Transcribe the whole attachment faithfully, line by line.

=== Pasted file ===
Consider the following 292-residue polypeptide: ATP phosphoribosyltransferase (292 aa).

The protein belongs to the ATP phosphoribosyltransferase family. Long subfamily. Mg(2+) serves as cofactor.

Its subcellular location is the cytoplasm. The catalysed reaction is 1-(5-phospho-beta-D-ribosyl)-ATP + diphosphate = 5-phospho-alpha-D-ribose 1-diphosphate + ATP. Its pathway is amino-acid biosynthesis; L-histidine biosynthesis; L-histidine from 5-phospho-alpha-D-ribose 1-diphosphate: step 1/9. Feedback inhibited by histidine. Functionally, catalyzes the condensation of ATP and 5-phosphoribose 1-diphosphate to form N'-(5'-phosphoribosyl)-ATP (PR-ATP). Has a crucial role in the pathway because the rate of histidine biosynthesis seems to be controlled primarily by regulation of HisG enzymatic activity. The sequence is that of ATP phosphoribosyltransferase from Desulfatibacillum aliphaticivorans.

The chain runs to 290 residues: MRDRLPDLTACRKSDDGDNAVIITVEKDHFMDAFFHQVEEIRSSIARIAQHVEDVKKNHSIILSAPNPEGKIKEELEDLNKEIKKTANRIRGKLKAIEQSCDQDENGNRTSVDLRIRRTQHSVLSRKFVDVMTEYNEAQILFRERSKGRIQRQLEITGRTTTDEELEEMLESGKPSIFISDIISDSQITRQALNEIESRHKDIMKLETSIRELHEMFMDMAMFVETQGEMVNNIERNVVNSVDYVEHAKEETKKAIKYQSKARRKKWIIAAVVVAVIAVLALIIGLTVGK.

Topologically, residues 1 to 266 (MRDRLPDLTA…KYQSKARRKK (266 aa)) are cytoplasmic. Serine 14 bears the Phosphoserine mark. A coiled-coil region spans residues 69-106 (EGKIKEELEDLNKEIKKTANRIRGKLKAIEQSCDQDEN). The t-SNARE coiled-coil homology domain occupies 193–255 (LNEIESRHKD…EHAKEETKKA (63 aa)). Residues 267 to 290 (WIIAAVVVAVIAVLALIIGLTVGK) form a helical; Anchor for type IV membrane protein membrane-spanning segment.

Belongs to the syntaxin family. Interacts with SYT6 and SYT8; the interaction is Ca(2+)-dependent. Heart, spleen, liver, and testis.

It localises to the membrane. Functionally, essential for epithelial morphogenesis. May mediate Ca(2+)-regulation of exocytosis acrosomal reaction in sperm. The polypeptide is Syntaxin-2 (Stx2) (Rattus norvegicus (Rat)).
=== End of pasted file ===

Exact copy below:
Consider the following 292-residue polypeptide: ATP phosphoribosyltransferase (292 aa).

The protein belongs to the ATP phosphoribosyltransferase family. Long subfamily. Mg(2+) serves as cofactor.

Its subcellular location is the cytoplasm. The catalysed reaction is 1-(5-phospho-beta-D-ribosyl)-ATP + diphosphate = 5-phospho-alpha-D-ribose 1-diphosphate + ATP. Its pathway is amino-acid biosynthesis; L-histidine biosynthesis; L-histidine from 5-phospho-alpha-D-ribose 1-diphosphate: step 1/9. Feedback inhibited by histidine. Functionally, catalyzes the condensation of ATP and 5-phosphoribose 1-diphosphate to form N'-(5'-phosphoribosyl)-ATP (PR-ATP). Has a crucial role in the pathway because the rate of histidine biosynthesis seems to be controlled primarily by regulation of HisG enzymatic activity. The sequence is that of ATP phosphoribosyltransferase from Desulfatibacillum aliphaticivorans.

The chain runs to 290 residues: MRDRLPDLTACRKSDDGDNAVIITVEKDHFMDAFFHQVEEIRSSIARIAQHVEDVKKNHSIILSAPNPEGKIKEELEDLNKEIKKTANRIRGKLKAIEQSCDQDENGNRTSVDLRIRRTQHSVLSRKFVDVMTEYNEAQILFRERSKGRIQRQLEITGRTTTDEELEEMLESGKPSIFISDIISDSQITRQALNEIESRHKDIMKLETSIRELHEMFMDMAMFVETQGEMVNNIERNVVNSVDYVEHAKEETKKAIKYQSKARRKKWIIAAVVVAVIAVLALIIGLTVGK.

Topologically, residues 1 to 266 (MRDRLPDLTA…KYQSKARRKK (266 aa)) are cytoplasmic. Serine 14 bears the Phosphoserine mark. A coiled-coil region spans residues 69-106 (EGKIKEELEDLNKEIKKTANRIRGKLKAIEQSCDQDEN). The t-SNARE coiled-coil homology domain occupies 193–255 (LNEIESRHKD…EHAKEETKKA (63 aa)). Residues 267 to 290 (WIIAAVVVAVIAVLALIIGLTVGK) form a helical; Anchor for type IV membrane protein membrane-spanning segment.

Belongs to the syntaxin family. Interacts with SYT6 and SYT8; the interaction is Ca(2+)-dependent. Heart, spleen, liver, and testis.

It localises to the membrane. Functionally, essential for epithelial morphogenesis. May mediate Ca(2+)-regulation of exocytosis acrosomal reaction in sperm. The polypeptide is Syntaxin-2 (Stx2) (Rattus norvegicus (Rat)).